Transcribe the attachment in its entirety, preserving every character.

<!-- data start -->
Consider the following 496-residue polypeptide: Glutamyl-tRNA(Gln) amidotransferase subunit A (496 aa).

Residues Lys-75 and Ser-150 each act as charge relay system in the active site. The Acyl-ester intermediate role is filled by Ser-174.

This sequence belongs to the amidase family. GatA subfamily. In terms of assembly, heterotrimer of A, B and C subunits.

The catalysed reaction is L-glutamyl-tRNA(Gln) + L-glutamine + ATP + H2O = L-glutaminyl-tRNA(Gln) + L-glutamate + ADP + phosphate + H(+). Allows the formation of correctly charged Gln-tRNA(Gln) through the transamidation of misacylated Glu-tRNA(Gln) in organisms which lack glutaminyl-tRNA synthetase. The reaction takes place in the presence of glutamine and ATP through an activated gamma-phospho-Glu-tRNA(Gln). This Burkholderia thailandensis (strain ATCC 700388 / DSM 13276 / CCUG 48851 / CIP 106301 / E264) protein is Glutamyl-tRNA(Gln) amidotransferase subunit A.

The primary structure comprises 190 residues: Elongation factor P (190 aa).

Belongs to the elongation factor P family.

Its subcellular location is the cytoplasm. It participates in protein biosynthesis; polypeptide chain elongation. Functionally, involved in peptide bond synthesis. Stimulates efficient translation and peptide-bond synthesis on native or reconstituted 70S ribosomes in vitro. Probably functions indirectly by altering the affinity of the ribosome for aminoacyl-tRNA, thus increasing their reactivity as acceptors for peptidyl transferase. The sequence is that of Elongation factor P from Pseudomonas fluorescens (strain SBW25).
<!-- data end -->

Consider the following 496-residue polypeptide: Glutamyl-tRNA(Gln) amidotransferase subunit A (496 aa).

Residues Lys-75 and Ser-150 each act as charge relay system in the active site. The Acyl-ester intermediate role is filled by Ser-174.

This sequence belongs to the amidase family. GatA subfamily. In terms of assembly, heterotrimer of A, B and C subunits.

The catalysed reaction is L-glutamyl-tRNA(Gln) + L-glutamine + ATP + H2O = L-glutaminyl-tRNA(Gln) + L-glutamate + ADP + phosphate + H(+). Allows the formation of correctly charged Gln-tRNA(Gln) through the transamidation of misacylated Glu-tRNA(Gln) in organisms which lack glutaminyl-tRNA synthetase. The reaction takes place in the presence of glutamine and ATP through an activated gamma-phospho-Glu-tRNA(Gln). This Burkholderia thailandensis (strain ATCC 700388 / DSM 13276 / CCUG 48851 / CIP 106301 / E264) protein is Glutamyl-tRNA(Gln) amidotransferase subunit A.

The primary structure comprises 190 residues: Elongation factor P (190 aa).

Belongs to the elongation factor P family.

Its subcellular location is the cytoplasm. It participates in protein biosynthesis; polypeptide chain elongation. Functionally, involved in peptide bond synthesis. Stimulates efficient translation and peptide-bond synthesis on native or reconstituted 70S ribosomes in vitro. Probably functions indirectly by altering the affinity of the ribosome for aminoacyl-tRNA, thus increasing their reactivity as acceptors for peptidyl transferase. The sequence is that of Elongation factor P from Pseudomonas fluorescens (strain SBW25).